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The enteric glia—looking at the gut healing from a different prospective
Progatzky F, Shapiro M, Chng SH, et al. Regulation of intestinal immunity and tissue repair by enteric glia. Nature 2021; 5997883:125–130. doi: 10.1038/s41586-021-04006-z.
The role of other cell types in intestinal tissue repair and homeostasis is well known, but the one for enteric glia cells (EGCs) is yet to be uncovered. In this paper, Progatzky et al demonstrate the pathway involving EGC in tissue repair after infection.
Seven days after infecting with helminthic larvae, the duodenal tunica muscularis (TM) of mice expressing red tomato (tdT) fluorescence for EGC, proliferation and reactive gliosis of EGC was demonstrated. RNA sequencing was employed in tdT+ and tdT− cells in infected and naive mice demonstrating increased expression of interferon (IFNγ) genes in tdT+ cells. Using single-cell RNA sequencing for EGCs, Progatzky et al identified two clusters of EGC: with high levels of EGC type 2 in infected mice expressing glial fibrillar acidic protein (associated with mitosis) and IFNγ genes. Similar cell clusters and gene expressions were identified on transcriptomic analysis of healthy and ulcerative colitis human colons. When cultured in IFNγ, EGCs expressed genes encoding the IFNγ receptor and if ablated, infected mice showed reduction of the TM EGCs proliferation, increased granulomas formation, abnormal gut peristalsis and serositis. Even in naive mice, the ablation of IFNγ signalling in EGCs induced proinflammatory responses in TM cell (including immune cells). The authors demonstrated the role of chemokine ligand 10 (CXCL10) in IFNγ–EGCs axis in TM, by ablating this in infected mice and showing same effect as in IFNγ receptor ablated mice.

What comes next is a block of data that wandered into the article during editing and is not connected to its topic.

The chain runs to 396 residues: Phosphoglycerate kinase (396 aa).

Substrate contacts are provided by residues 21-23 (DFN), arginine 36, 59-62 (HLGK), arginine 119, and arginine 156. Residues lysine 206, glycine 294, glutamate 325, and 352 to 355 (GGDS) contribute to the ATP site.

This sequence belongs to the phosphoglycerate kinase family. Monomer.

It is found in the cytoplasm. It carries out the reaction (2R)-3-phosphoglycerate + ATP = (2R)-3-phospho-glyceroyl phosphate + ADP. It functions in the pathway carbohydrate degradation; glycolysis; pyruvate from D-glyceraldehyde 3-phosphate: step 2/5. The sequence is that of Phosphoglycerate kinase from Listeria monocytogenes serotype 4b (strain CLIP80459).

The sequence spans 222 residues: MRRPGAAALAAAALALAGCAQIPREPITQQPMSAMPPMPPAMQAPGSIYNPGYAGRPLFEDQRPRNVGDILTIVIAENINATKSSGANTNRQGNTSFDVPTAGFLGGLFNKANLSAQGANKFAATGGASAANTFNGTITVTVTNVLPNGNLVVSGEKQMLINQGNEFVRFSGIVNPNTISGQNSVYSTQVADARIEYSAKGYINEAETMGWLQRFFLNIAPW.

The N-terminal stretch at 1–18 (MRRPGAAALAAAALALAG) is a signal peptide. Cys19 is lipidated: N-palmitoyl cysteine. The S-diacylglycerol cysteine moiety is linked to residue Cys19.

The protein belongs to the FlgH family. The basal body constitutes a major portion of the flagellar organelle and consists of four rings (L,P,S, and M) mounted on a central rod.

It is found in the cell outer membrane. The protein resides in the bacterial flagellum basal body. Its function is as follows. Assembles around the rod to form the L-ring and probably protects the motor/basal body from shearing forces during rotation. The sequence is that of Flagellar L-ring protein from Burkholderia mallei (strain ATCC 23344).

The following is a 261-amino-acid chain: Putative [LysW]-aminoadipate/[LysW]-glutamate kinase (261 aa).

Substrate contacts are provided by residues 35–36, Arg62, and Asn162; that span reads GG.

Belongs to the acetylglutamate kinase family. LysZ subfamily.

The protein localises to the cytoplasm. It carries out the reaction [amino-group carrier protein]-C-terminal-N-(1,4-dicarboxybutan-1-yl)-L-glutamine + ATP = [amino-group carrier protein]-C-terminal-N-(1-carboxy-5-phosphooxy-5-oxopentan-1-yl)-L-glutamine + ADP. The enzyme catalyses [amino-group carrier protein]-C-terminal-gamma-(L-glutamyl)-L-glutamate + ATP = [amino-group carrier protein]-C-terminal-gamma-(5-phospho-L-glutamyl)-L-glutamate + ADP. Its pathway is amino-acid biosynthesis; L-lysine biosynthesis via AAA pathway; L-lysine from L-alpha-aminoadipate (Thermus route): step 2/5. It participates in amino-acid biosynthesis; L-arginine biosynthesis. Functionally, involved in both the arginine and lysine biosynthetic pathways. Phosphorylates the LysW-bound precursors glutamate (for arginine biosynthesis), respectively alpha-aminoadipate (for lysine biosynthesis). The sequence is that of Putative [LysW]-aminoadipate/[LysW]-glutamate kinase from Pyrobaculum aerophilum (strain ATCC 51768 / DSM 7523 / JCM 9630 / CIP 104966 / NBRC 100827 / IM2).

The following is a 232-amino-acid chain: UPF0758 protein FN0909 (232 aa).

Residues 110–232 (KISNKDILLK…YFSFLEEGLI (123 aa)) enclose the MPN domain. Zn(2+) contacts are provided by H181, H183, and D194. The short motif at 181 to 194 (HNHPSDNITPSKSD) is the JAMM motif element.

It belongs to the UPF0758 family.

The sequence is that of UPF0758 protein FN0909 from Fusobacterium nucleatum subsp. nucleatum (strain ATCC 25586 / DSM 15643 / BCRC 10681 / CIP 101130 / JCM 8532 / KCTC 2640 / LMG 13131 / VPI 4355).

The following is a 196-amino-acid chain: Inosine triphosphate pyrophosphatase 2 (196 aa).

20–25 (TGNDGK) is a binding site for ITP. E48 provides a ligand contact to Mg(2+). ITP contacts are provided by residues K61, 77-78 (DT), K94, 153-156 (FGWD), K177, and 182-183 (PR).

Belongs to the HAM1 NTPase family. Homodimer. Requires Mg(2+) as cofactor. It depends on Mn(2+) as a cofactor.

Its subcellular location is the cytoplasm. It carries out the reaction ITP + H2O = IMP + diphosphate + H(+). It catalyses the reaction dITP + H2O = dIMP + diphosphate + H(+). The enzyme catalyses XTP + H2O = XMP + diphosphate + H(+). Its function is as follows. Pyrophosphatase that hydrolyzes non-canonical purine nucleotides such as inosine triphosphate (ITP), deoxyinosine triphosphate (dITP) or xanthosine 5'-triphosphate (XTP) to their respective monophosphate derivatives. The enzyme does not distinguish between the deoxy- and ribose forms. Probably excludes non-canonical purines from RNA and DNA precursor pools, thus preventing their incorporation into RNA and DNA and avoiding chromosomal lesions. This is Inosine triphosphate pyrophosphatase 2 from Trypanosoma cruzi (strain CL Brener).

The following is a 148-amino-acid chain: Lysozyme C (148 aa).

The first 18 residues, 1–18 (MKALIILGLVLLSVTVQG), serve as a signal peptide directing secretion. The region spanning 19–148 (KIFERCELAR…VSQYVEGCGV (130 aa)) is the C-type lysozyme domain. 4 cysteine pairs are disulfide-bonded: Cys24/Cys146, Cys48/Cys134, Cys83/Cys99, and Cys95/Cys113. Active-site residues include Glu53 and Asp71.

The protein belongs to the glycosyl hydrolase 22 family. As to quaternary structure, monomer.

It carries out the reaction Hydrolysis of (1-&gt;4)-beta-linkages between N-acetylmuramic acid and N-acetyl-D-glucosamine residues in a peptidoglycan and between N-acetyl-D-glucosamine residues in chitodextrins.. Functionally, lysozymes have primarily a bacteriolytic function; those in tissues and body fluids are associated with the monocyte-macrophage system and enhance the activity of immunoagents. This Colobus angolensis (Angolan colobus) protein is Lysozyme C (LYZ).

These findings illustrate the pivotal role of EGCs and IFNγ in repair and homeostasis of the gut, suggesting IFNγ signalling pathway to be a potential therapeutic target in inflammatory bowel conditions.
Steatotic liver disease selects for specific non-carcinogenic mutations
Ng S, Rouhani F, Brunner S, et al. Article: Convergent somatic mutations in …
Funding The authors have not declared a specific grant for this research from any funding agency in the public, commercial or not-for-profit sectors.
Competing interests None declared.
Provenance and peer review Not commissioned; internally peer reviewed.
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